The role and clinical signifcance of DNA damage response and repair pathways in primary brain tumors

Cell and Bioscience (Impact Factor: 3.63). 02/2013; 3(1):10. DOI: 10.1186/2045-3701-3-10
Source: PubMed


Primary brain tumors, in particular, glioblastoma multiforme (GBM), continue to have dismal survivability despite advances in treating other neoplasms. The goal of new anti-glioma therapy development is to increase their therapeutic ratios by enhancing tumor control and/or decreasing the severity and incidence of side effects. Because radiotherapy and most chemotherapy agents rely on DNA damage, the cell's DNA damage repair and response (DRR) pathways may hold the key to new therapeutic strategies. DNA double-strand breaks (DSBs) generated by ionizing radiation and chemotherapeutic agents are the most lethal form of damage, and are repaired via either homologous recombination (HR) or non-homologous end-joining (NHEJ) pathways. Understanding and exploitation of the differences in the use of these repair pathways between tumor and normal brain cells will allow for an increase in tumor cell killing and decreased normal tissue damage. A literature review and discussion on new strategies which can improve the anti-glioma therapeutic ratio by differentially targeting HR and NHEJ function in tumor and normal neuronal tissues is the focus of this article.

Download full-text


Available from: · License: CC BY
  • Source
    Full-text · Article · Feb 2013 · Cell and Bioscience
  • Source
    [Show abstract] [Hide abstract]
    ABSTRACT: Valproic acid (VPA) is a well-tolerated drug that is used to treat seizure disorders and that has recently been shown to inhibit histone deacetylase. The present study investigated the effects of VPA on the radiosensitization of the rat C6 glioma cell line in vitro. To select an appropriate treatment concentration and time, MTT and flow cytometry assays were performed to measure the inhibitory effects of VPA at various concentrations and incubation time-points. The radiosensitizing effect of VPA was determined using clonogenic experiments. VPA- and radiation-induced C6 apoptosis was analyzed using quantitative polymerase chain reaction and western blot analysis. Cell proliferation was significantly inhibited by VPA in a time- and dose-dependent manner (P<0.05). VPA enhanced radiation-induced C6 cell death and there was clear inhibition of clonogenic formation [sensitizer enhancement ratio (SER), 1.30]. This effect was closely associated with the concentration of VPA. VPA treatment decreased the mRNA and protein levels of Bcl-2, whereas increased changes were detected with Bax. At a concentration of 0.5 mmol/l, VPA had a low toxicity and enhanced the radiosensitization of the C6 cells. VPA may radiosensitize glioma cells by inhibiting cellular proliferation and inducing apoptosis by regulating apoptosis-related molecular changes.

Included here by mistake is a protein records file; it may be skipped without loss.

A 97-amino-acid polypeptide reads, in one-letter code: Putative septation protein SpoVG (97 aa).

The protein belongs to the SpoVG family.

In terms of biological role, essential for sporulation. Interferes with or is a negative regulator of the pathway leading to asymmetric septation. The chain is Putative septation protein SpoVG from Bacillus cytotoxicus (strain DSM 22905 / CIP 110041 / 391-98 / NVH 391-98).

Full-text · Article · Jan 2014 · Oncology letters
  • Source
    [Show abstract] [Hide abstract]
    ABSTRACT: In genetic toxicology, risk assessment has traditionally adopted linear dose-responses for any compound that causes genotoxic effects. Increasing evidence of non-linear dose-responses, however, suggests potential cellular tolerance to low levels of many genotoxicants with diverse modes of action. Such putative non-linear dose-responses need to be substantiated by strong mechanistic data that identifies the mechanisms responsible for the tolerance to low doses. This can be achieved by experimental demonstration of cytoprotective mechanisms and by providing experimental support for the existence of tolerance mechanisms against low dose effects. By highlighting key experiments into low dose mechanisms, this review aims to clarify which mechanistic data are required to support the use of non-linear dose-response models in risk assessment. Such key experiments are presented and discussed for alkylating agents, oxidants, particulate matter, nucleoside analogues, topoisomerase inhibitors and aneugens and exemplify the use of gene knockout models or transgenic models as well as chemical modulators of key effectors of relevant pathways and their impact on dose-response relationships. In vitro studies are particularly valuable to elucidate mechanisms of low-dose protection or lack thereof, while in vivo experiments are most appropriate for deriving a safe dose. In order to evaluate the existence of non-linear dose-response relationships for genotoxicants, we suggest that careful attention should be given to the mode of genotoxic action, relevant biomarkers of exposure, as well as to the existence and impact of potential cytoprotective mechanisms like detoxifying metabolism and DNA repair. Copyright © 2014 Elsevier B.V. All rights reserved.
    Full-text · Article · Nov 2014 · Mutation Research/Reviews in Mutation Research
Show more